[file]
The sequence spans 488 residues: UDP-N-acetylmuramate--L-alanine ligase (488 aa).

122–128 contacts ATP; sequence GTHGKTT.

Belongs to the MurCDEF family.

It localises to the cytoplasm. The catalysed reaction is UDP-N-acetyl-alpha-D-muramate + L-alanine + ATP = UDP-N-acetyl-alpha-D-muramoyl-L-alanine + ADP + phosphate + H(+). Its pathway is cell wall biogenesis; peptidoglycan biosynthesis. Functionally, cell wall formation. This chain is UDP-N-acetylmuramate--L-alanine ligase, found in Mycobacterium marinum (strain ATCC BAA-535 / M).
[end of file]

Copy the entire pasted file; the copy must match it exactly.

The sequence spans 488 residues: UDP-N-acetylmuramate--L-alanine ligase (488 aa).

122–128 contacts ATP; sequence GTHGKTT.

Belongs to the MurCDEF family.

It localises to the cytoplasm. The catalysed reaction is UDP-N-acetyl-alpha-D-muramate + L-alanine + ATP = UDP-N-acetyl-alpha-D-muramoyl-L-alanine + ADP + phosphate + H(+). Its pathway is cell wall biogenesis; peptidoglycan biosynthesis. Functionally, cell wall formation. This chain is UDP-N-acetylmuramate--L-alanine ligase, found in Mycobacterium marinum (strain ATCC BAA-535 / M).